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Re: [Scheme-reports] Standard Feature Identifiers are too low-level

On 2012-01-04, at 1:32 PM, John Cowan wrote:

> Marc Feeley scripsit:
>> My issue with these feature identifiers is that their semantics is
>> vague.  Are they a feature of the compile-time Scheme system, or
>> run-time Scheme system, or something else?  What can I infer from
>> the "windows" feature?  Is this windows 3.0 or 95 or ...? The only
>> practical use I can see is to determine the filename syntax, but there
>> are better ways to determine this or to isolate from the difference.
>> Also, endianness is not a pure dichotomy (some systems store code one
>> way and data another, some are middle-endian, etc).
> The PDP-11 has been dead for at least 15 years.

The ARM is definitely not dead, and probably the architecture with the largest market currently.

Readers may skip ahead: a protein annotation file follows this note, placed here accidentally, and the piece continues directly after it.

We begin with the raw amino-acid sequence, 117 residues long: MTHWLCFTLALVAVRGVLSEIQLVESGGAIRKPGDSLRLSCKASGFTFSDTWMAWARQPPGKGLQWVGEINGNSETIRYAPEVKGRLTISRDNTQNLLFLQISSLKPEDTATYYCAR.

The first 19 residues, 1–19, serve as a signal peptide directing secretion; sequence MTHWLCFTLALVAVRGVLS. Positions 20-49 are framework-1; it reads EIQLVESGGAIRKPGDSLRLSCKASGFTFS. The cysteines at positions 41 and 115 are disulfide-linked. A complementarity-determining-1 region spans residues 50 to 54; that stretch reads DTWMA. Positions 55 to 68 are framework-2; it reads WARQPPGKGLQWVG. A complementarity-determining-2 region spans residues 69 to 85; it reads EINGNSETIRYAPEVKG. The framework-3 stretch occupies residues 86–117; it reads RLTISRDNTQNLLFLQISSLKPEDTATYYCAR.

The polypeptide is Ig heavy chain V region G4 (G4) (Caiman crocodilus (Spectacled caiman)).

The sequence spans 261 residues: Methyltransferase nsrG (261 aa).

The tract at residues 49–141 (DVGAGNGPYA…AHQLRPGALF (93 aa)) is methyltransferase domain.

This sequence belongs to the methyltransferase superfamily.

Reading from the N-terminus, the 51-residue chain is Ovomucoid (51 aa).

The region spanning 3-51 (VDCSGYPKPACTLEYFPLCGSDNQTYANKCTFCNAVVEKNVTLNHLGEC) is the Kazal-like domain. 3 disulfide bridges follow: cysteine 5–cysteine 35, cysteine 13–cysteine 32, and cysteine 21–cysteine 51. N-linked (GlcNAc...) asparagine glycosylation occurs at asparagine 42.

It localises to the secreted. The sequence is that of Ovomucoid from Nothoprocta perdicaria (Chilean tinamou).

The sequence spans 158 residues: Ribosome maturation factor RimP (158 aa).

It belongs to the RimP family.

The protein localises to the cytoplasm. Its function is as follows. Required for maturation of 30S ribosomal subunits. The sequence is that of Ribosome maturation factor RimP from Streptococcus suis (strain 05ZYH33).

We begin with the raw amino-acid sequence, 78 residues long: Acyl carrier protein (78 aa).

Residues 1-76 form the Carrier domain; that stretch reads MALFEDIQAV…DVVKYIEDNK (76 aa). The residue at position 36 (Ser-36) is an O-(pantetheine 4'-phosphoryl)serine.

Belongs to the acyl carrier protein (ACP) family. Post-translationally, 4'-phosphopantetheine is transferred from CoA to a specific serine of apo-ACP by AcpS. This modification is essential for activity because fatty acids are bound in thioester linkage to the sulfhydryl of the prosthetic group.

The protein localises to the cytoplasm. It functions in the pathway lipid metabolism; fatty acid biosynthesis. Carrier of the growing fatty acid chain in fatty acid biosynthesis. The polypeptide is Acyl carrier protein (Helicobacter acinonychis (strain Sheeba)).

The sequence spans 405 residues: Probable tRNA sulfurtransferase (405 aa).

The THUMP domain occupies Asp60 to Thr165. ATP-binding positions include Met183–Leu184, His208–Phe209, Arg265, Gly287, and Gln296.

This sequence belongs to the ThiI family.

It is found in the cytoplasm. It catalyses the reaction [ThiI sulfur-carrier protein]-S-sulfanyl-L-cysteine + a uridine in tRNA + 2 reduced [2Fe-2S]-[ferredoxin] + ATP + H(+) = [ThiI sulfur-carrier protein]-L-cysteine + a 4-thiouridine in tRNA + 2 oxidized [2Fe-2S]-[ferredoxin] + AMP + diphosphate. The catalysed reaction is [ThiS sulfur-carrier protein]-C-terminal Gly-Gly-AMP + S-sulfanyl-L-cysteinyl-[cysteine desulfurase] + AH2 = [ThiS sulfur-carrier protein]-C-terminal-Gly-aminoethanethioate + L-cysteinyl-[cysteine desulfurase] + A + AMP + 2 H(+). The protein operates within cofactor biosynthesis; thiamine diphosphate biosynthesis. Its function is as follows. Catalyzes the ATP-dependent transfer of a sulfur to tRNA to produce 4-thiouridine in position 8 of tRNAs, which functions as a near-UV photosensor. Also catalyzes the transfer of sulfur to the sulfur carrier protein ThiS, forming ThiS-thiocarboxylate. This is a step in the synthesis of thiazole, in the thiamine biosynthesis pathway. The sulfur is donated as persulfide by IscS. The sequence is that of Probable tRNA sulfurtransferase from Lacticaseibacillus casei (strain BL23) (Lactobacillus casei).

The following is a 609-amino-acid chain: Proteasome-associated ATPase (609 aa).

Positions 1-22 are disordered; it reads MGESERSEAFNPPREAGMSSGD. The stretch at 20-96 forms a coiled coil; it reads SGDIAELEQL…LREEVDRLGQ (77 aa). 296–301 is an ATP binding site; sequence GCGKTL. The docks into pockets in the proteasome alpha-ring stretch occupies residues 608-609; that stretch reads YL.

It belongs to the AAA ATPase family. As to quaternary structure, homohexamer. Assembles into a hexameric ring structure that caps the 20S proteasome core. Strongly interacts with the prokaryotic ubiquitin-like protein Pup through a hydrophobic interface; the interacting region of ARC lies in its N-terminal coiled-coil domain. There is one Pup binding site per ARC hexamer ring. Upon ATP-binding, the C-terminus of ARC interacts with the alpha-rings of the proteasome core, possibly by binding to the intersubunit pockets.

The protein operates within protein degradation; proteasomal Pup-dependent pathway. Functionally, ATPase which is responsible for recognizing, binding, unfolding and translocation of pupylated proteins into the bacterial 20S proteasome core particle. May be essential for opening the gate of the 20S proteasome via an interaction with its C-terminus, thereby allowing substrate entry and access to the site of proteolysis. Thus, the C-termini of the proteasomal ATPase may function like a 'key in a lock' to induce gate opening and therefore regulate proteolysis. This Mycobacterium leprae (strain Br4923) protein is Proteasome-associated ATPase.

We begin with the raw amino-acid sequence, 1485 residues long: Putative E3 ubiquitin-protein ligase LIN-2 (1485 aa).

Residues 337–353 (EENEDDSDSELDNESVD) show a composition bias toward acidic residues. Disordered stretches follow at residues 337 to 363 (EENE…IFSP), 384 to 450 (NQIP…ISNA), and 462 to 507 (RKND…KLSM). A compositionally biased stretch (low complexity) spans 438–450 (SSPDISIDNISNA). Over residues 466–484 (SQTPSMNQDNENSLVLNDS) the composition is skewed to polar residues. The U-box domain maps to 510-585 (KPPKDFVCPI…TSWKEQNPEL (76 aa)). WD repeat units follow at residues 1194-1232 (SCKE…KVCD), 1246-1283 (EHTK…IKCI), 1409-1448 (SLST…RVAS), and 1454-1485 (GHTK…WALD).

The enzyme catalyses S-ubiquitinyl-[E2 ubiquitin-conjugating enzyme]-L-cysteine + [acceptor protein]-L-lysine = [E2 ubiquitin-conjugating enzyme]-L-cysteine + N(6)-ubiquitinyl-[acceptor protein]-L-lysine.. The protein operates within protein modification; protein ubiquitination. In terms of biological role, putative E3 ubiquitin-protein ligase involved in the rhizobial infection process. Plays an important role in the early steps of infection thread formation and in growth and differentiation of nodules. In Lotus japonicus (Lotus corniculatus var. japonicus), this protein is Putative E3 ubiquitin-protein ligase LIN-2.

>> Are the CPU architectures well defined?  What is the set of features
>> of i386?  Aren't there differences in sub-variants of i386?  So as a
>> programmer, what are the guarantees I have if the feature i386 is on?
>> Can you present a use-case for these feature identifiers?
> Not for strictly conforming R7RS-small programs, no.  As I have said,
> the need arises when talking to lower-level software, and the point of
> enumerating them in the standard is to avoid silly incompatibilities:
> "I say 'darwin', you say 'macosx', let's call the whole thing off!"

Which lower-level software and how can I interface to them given that there's no FFI in R7RS-small?


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